if you choose to install a high volume oil pump you should SERIOUSLY consider the fact that the pump is only a small part of the whole oil system,(which includes a high volume BAFFLED oil pan (7qts or more is ideal) and a windage screen, which is necessary to quickly return that extra oil to the sump, and doing the distributor mod is a big help, as it prevents any potential for cam/gear wear (something already almost non-existent with synthetic oil and the proper distributor gear material.)
the bye-pass spring only limits the pressure at which the bye-pass OPENS thus it only effects the upper pressure limit and has NOTHING to do with oil pressures or flow BELOW that level
BTW heres an old post that will answer several questions
I just got asked
" I just installed a new oil pump and have no oil pressure over about 1500rpm. but IM pulling about 24 psi at IDLE?? whats wrong GRUMPY"
the oil pick-up needs to be mounted between 3/8-1/2" from the oil pan floor.MOUNT THE PUMPS INTAKE TOO CLOSE TOO THE PAN FLOOR AND YOULL GET THE RESULTS YOUR SEEING! THE reason is that at low rpms the pumps pick-up can feed enought oil but speed up the pump, the flow requirement goes up and since the pick-up can,t supply the pumps needs, it cavitates and oil pressure falls rapidly to near ZERO ..untill the rpms drop back to the point where the pick-up CAN supply the pumps needs
HERES MORE OIL INFO
small block oil pumps generally but not in all cases have 5/8" pickup tube dia. while BIG blocks generally but not in all cases have 3/4" pickup tube dia.
keep in mind that in many cases the big block pump can be bolted onto and used on the small block engine (a comon mod) and that you need to carefully check clearances on the oil pump,oil pump drive shaft to distributor length and pan to pickup clearances in all oil pump installations
braze the pick-up tube to the pump body so the pick up is 3/8" MINIMUM, 1/2" maximum from the oil pan floor and use a large lump of MODELING CLAY (every mechanic should have some its great for checking clearances)on the pickup then install the pan temp. with no gasket and remove to measure the thickness of the clay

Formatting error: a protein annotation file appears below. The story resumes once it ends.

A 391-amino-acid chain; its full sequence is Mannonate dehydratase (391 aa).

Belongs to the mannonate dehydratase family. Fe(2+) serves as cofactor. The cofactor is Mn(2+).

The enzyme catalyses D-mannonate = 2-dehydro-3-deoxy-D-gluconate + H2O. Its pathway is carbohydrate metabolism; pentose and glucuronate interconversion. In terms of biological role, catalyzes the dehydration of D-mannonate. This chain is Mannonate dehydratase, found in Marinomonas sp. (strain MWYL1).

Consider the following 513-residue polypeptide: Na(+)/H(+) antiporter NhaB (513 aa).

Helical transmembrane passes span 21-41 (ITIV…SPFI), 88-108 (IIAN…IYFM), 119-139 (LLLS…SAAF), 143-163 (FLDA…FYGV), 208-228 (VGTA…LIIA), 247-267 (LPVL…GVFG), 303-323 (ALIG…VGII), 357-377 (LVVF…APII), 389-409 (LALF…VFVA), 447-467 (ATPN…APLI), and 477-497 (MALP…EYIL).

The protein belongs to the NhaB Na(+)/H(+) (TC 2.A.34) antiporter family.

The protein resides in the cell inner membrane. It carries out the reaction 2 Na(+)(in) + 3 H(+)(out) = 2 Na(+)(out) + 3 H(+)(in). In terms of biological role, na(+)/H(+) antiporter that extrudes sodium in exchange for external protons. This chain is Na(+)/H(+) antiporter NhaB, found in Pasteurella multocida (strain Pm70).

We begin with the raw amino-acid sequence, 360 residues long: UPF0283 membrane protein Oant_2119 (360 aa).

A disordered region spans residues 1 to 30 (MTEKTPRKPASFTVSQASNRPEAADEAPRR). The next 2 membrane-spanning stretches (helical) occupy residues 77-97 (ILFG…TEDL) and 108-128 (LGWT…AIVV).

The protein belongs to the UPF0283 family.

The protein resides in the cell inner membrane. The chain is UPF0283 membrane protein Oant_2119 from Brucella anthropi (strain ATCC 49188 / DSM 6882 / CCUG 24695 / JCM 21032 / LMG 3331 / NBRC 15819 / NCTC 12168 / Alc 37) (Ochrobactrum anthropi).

your local arts/craft store sells it in 1 lb blocks I usually use brite blue or black but suit your self, a digital caliper or even a ruler will get you the thickness measurement your looking for)
once its correctly possitioned ,remove the bye pass spring and gears from the oil pump,and have the pick-up brazeD or welded to the pump body, then after it SLOWLY AIR cools (DON,T DROP IT IN WATER LET IT AIR COOL)replace the byepass spring and gears, lube the pump,with assembly lube on the gears, check the clearances, check clearances again! and install! just be damn sure its brazed or welded in the correct location as that 3/8"-1/2" is critical to good oil voluum feeding the pick-up
silver soldering is basically lower temp brazeing , the soldering metal flows over the surface and into micro cracks in the surace of the other metal forming a almost unremoveable bond to the other metals surface it allows you to stick iron to steel or brass to steel, it works more or less like normal solder does on copper but at higher temps and has a much stronger grip in addition too working on iron and steel